In a recent post on how slack can improve productivity I alluded to the psychological effect of task driven development. I want to explore this point further.
First, let me define task driven development simply as the process of developing from a task list. A developer is assigned a set of tasks. When all the tasks are complete, development is complete.
To begin exploring the psychological effect of task driven development, I want to parallel it with gaming. People enjoy games. Given a set of rules within a system, we work to figure out a solution.
The process of tasking creates a game. The system is a set of tasks and the rule is to complete the tasks. So how do we best play the game?
Focus on completing your tasks.
Now on the surface that might sound good. In reality this is not good. By gaming another psychological effect is introduced, tunnel vision.
Let’s look at tasks as instructions. For this example the goal is to start a car. Consider the following set of instructions:
- Get the keys off the key rack
- Unlock the driver car door
- Put your foot on the brake
- Put the keys in the ignition
- Turn the keys until the car starts
While these instructions would likely help most people start a car, instructions create a slippery slope.
How granular do the instructions need to be? In the example, do we need to describe the keys or the brake? The impetus is on the instructor. They must have the knowledge and discretion to properly create each instruction necessary to reach the goal. This slides us farther down the slope.
Following instructions can be debilitating. Such instruction removes the need for you to think. In doing so, you lose a critical component of problem-solving. Going back to our example, what happens if the keys aren’t on the key rack? What if the car has push button ignition? The instruction is now incorrect and you do not know how to proceed.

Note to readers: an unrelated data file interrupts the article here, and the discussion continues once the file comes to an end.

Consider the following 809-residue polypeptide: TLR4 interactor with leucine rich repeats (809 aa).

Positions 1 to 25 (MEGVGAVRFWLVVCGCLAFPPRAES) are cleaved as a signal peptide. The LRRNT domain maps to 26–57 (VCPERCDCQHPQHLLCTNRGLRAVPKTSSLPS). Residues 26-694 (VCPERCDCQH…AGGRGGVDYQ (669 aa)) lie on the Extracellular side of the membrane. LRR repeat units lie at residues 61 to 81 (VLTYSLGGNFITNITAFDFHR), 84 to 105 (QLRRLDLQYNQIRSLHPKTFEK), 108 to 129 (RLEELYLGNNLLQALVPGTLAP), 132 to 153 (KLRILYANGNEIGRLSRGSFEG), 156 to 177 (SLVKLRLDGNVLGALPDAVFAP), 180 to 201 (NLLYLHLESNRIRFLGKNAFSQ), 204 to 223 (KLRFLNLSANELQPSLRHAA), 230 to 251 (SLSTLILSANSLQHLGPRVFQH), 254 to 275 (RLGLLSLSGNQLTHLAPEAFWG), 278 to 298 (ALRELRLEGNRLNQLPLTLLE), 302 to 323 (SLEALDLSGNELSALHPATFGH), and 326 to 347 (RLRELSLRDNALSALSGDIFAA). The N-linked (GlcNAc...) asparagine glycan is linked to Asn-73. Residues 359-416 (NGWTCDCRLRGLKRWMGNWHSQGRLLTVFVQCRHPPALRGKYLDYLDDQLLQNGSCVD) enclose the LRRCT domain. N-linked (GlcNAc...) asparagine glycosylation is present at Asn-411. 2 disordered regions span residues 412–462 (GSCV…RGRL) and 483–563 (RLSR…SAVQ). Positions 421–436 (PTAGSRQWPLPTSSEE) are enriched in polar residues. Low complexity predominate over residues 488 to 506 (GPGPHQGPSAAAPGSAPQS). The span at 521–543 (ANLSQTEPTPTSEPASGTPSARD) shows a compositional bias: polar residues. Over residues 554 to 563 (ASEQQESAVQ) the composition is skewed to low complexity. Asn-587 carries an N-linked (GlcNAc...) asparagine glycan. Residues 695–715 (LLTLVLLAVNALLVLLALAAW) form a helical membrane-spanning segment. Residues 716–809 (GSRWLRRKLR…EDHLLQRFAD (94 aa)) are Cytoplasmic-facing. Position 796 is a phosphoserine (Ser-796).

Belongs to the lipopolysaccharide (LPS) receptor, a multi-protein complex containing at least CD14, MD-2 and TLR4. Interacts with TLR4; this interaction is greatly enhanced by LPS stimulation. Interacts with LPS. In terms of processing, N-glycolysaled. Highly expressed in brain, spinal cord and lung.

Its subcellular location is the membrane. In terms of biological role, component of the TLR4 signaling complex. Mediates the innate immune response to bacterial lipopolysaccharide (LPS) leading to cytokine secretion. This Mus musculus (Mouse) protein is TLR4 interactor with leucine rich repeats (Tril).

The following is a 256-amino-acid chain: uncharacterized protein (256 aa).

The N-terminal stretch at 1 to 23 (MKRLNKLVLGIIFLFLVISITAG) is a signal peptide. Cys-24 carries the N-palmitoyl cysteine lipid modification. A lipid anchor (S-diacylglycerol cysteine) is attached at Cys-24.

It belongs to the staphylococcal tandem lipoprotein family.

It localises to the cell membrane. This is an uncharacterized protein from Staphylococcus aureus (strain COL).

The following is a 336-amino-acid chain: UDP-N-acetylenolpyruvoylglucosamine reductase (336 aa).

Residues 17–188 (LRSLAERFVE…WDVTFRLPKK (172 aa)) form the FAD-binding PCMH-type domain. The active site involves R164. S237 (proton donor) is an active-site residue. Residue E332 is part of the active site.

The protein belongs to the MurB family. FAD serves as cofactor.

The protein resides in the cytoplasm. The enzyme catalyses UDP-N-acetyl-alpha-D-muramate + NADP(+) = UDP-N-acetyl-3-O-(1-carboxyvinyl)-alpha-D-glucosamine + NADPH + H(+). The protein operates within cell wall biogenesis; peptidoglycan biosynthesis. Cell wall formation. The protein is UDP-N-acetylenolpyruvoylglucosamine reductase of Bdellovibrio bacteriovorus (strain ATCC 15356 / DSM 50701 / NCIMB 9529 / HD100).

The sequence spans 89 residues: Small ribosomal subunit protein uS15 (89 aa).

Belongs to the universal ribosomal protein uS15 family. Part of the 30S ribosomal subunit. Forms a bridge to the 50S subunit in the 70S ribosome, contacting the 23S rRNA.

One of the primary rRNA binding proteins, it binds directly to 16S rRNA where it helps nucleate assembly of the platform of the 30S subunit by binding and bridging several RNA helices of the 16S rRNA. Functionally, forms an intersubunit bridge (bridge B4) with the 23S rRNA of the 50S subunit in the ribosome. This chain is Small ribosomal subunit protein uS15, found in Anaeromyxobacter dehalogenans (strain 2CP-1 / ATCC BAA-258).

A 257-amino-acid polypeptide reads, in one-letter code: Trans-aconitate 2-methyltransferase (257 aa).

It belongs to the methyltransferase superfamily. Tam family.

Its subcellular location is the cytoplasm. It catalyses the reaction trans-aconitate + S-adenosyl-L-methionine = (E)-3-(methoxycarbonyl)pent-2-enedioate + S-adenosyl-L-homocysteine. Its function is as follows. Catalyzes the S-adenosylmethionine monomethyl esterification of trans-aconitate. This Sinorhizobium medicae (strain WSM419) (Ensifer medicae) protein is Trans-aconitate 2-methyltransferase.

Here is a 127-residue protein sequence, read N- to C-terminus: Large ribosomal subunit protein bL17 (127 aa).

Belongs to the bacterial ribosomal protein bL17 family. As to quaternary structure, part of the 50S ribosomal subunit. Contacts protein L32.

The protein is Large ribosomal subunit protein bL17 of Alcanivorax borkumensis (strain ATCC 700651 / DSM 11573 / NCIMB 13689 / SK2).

Knowledge workers, such as software engineers, posses a craft. A craft that requires an element of creativity. We can not recreate their work simply by completing a set of tasks. In the case of software engineering, the result would likely not work or come with technical debt.
To avoid the psychological effects of task driven development, we can transition to feature driven development. Tasks that focus on simple, functional units. Going back to our example consider the simple instruction:
- start the car using the car keys
While this is seemingly less helpful, it leaves room for change (slack). It provides enough context to complete the task, but allows creativity in finding the keys and determining how to use them to start the car.
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